Chief Executive Leung Chun-ying has said that many people were “angry and disappointed” over the calamitous swearing-in session at the Legislative Council on Wednesday, after some lawmakers made controversial changes to their oaths.

“This seriously affects the feelings between Hong Kong and mainland people,” Leung told the press at the airport after returning from an official trip to China. “Aside from legal requirements, politically, people expect the incoming lawmakers to solemnly and practically express to society their responsibilities through their oaths.”

The responsibilities mentioned in the oath include upholding the Basic Law, Hong Kong’s mini-constitution, and a pledge of loyalty to Hong Kong as a special administrative region of China.

Leung Chun-ying. Photo: RTHK screenshot.

“If they wish to be Hong Kong’s lawmakers, they must bear these responsibilities, this cannot be avoided by speaking evasively,” Leung said.

Leung did not name the lawmakers, but Youngspiration’s Sixtus Leung Chun-hang – also known as Baggio – and Yau Wai-ching both had their oaths rejected by the LegCo’s secretary-general.

Yau read the People’s Republic of China in the oath as “People’s re-fucking of Chee-na.” Leung also read China as “Chee-na,” which some deem a derogatory term.

But Yau and Leung both said in response that it was due to their English abilities. Leung claimed he had an Ap Lei Chau accent and would try to make improvements.

The government on Thursday has released a statement denouncing the behaviour of lawmakers.

The incoming legislators “behaved in violation of the dignity of expected of LegCo members, or even spoke or acted in an offensive manner that harmed the feelings of our compatriots,” it said.

‘Hurt feelings’

The chairmen of 18 district councils issued a statement on Friday urging Leung and Yau apologise to all Chinese people globally, that they ignored the dignity of the country, insulted the nationals of China and hurt their feelings.

The statement criticised them as lacking integrity for “making up an excuse” claiming the pronunciation of China as “Chee-na” was due to their accents. It also questioned if the declaration they signed – which states that Hong Kong is a part of China – was valid, as they both brought in a flag reading “Hong Kong is not China.”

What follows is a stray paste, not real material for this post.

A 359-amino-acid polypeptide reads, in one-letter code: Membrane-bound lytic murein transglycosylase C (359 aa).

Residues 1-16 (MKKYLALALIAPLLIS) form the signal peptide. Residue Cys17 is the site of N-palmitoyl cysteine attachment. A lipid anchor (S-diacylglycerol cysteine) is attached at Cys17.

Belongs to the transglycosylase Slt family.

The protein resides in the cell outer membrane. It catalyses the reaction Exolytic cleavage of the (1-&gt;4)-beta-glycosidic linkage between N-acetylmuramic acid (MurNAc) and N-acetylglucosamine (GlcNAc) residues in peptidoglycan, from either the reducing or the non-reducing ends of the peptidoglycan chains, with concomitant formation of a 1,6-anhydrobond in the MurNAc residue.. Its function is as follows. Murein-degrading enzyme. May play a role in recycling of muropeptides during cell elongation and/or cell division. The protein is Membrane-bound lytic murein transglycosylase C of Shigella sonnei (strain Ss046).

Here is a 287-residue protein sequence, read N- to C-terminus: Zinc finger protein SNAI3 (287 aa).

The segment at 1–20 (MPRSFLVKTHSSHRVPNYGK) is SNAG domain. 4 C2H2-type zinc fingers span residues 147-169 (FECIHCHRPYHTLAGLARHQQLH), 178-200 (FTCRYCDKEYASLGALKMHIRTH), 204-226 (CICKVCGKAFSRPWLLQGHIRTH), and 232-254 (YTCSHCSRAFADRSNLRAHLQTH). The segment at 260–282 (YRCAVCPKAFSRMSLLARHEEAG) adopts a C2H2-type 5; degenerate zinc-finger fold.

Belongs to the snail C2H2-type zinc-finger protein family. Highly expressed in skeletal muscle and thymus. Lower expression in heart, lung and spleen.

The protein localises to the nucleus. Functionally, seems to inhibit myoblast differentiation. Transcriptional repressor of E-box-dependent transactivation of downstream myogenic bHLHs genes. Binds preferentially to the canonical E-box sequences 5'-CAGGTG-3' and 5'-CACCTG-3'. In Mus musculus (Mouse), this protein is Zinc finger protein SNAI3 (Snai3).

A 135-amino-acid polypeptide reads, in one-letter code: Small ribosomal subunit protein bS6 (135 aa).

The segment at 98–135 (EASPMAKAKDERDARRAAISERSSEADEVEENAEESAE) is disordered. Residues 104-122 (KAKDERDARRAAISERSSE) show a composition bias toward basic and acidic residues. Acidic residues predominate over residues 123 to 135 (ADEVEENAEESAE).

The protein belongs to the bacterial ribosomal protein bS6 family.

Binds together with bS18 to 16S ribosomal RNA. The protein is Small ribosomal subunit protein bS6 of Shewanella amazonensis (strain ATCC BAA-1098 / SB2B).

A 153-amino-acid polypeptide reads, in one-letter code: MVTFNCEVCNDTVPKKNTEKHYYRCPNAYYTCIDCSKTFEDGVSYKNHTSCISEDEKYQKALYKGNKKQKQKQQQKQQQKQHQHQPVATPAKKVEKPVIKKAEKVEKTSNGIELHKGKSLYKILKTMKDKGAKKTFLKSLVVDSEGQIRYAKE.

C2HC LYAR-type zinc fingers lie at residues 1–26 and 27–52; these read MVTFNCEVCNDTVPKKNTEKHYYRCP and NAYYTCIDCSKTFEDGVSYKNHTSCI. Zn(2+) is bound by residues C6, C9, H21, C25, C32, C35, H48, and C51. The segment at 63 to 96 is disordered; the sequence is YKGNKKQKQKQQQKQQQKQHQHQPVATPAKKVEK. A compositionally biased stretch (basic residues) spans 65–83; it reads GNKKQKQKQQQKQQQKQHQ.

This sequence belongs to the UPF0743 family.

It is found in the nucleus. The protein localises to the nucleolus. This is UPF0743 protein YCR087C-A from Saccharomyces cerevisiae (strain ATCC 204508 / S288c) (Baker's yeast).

They urged the LegCo president to strictly follow the rules to ensure their oaths were in accordance with the legal requirements.

The pro-Beijing DAB party condemned Yau and Leung in a statement Thursday night for “damaging the dignity of the Legislative Council, and offending the entire Chinese population of which included Hongkongers” in their oaths, and demanded the pair retract what they have said and issue a public apology.


Meanwhile, several opposition camp lawmakers surrounded Starry Lee Wai-king, a pro-Beijing lawmaker, when she was chairing a meeting of the House Committee on Friday.

They were dissatisfied that she did not allow lawmakers to discuss the issue of lawmakers’ oath taking, claiming that the secretariat adopted different standards when administering different lawmakers’ oaths.

They also questioned pro-Beijing lawmaker Wong Ting-kwong, who missed words when reading the oath, saying that he should not have been allowed to vote on Wednesday to choose the president and chairs of committee of LegCo.

The pro-Beijing camp have also questioned the oaths taken by opposition lawmakers Lau Siu-lai and Nathan Law Kwun-chung. Kenneth Chen Wei-on, the secretary-general of LegCo, said the secretariat will have a written reply on the issue as soon as possible.

Kris Cheng

Kris Cheng is a Hong Kong journalist with an interest in local politics. His work has been featured in Washington Post, Public Radio International, Hong Kong Economic Times and others. He has a BSSc in Sociology from the Chinese University of Hong Kong. Kris is HKFP's Editorial Director.